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Tuesday, February 25, 2014, 08:08
Terrorism, violent crime posed challenge in 2013
By CAO YIN

Terrorism and violent crime have become frequent, and they seriously affected social stability last year, the Chinese Academy of Social Sciences said in a report on Monday.

In 2013, terrorism-related crime was still the key factor that threatened people’s safety and disturbed the country’s public order, according to an annual report by the academy on China’s rule of law.

As international terrorism unfolded last year, terror attacks in western areas of China, especially in the Xinjiang Uygur autonomous region, also became frequent and serious, said Ji Xiangde, a researcher at the academy’s Institute of Law.

On April 23, a terrorist attack in the region’s Kashgar prefecture killed 15 police officers and community workers.

Two months later, a similar incident left 24 people dead in Lukqun, a township in Turpan prefecture.

Terror attacks even spread to Beijing. On Oct 28, five people, including three terrorists, were killed and 40 others were injured after Usmen Hasan drove a jeep carrying his wife and mother into a crowd at Tian’anmen Square.

Meanwhile, fake terror incidents and the circulation of false information increased last year, especially ones that affected civil aviation safety, the report said.

From May 15 to 18, cases in which people disrupted civil aviation with such information occurred six times, causing 22 flights in big cities, including Beijing and Shanghai, to return or be delayed and inconveniencing many passengers.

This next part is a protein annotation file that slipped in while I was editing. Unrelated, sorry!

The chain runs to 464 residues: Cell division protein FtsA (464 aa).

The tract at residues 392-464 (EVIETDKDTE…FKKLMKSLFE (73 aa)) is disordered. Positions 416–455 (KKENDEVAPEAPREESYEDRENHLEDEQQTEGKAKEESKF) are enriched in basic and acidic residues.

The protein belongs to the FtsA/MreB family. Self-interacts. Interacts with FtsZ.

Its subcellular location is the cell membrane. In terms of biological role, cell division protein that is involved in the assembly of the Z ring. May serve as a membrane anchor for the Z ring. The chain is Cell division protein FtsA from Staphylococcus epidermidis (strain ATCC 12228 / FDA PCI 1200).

Violent offenses, especially killings of family members, were also frequent last year.

Zhu Jingsi, a farmer from Huainan, Anhui province, was arrested on March 14 and accused of killing four family members, including his two grandsons, aged 1 and 3.

Zhu, 52, had property disputes with his younger son since 2010, and they once fought each other, the local police said.

At 2:30 am on March 11, the suspect came to his son’s house and killed the family of four with a knife, police said. The case is still under investigation.

About four months later, Ji Zhongxing set off a homemade explosive device at Beijing Capital International Airport, injuring himself and a police officer.

Ji, 34, was sentenced to six years in prison in October.

Ji said during trial that he caused the blast in an attempt to bring attention to his allegations of unjust treatment in Guangdong province in 2005, which he said resulted in his paralysis and being confined to a wheelchair.

Jin Gaofeng, an associate professor specializing in criminology at the People’s Public Security University of China, said many offenders did not control their moods after their petitions were ignored repeatedly.

“They wanted to protect their rights and arouse others’ attention, but they may have broken the law and disturbed the public order,” Jin said.

In addition, the legal protection system in China needs to be improved. Normal ways to cope with conflicts, including lawsuits, have not worked well, according to Jin.

“All the elements made offenders think their problems could be solved only by going to the extreme,” Jin said. “That’s why violent incidents frequently occurred last year.”

Ji Xiangde, the researcher, agreed and said terrorism and extreme crimes might not decrease this year.

“It demands great effort to reduce such violent offenses. And social moral decline shown in some may not be restored in the short term,” he said.

“Dealing with such crimes not only requires judicial bodies but also requires support from the public and educational institutes,” the researcher added.

caoyin@chinadaily.com.cn

 

 
 
 
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